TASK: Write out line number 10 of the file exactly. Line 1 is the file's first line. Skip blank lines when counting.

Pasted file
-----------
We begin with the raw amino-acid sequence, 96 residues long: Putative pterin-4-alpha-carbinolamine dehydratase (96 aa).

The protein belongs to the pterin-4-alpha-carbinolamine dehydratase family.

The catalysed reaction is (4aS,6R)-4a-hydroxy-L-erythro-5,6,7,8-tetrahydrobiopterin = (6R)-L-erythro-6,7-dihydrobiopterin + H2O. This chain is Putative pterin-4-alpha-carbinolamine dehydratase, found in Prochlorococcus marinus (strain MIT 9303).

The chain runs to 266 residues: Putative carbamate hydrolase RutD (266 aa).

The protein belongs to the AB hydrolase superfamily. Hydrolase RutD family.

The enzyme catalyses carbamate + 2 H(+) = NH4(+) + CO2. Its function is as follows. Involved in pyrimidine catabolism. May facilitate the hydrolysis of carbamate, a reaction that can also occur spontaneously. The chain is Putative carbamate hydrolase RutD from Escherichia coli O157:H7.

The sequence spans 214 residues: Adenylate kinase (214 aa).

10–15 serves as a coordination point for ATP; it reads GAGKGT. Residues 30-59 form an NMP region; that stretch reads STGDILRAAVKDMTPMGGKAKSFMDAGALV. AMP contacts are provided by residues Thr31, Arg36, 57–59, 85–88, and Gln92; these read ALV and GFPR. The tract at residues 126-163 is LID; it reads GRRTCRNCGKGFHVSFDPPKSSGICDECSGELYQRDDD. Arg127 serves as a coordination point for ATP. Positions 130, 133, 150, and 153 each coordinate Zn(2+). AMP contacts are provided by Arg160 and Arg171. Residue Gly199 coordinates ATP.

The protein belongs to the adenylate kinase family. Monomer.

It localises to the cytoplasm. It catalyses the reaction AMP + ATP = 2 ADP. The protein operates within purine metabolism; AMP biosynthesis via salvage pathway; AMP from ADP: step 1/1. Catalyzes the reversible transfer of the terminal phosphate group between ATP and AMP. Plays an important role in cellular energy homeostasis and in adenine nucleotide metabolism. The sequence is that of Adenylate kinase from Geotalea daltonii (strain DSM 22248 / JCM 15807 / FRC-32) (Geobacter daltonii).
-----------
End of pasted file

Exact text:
It localises to the cytoplasm. It catalyses the reaction AMP + ATP = 2 ADP. The protein operates within purine metabolism; AMP biosynthesis via salvage pathway; AMP from ADP: step 1/1. Catalyzes the reversible transfer of the terminal phosphate group between ATP and AMP. Plays an important role in cellular energy homeostasis and in adenine nucleotide metabolism. The sequence is that of Adenylate kinase from Geotalea daltonii (strain DSM 22248 / JCM 15807 / FRC-32) (Geobacter daltonii).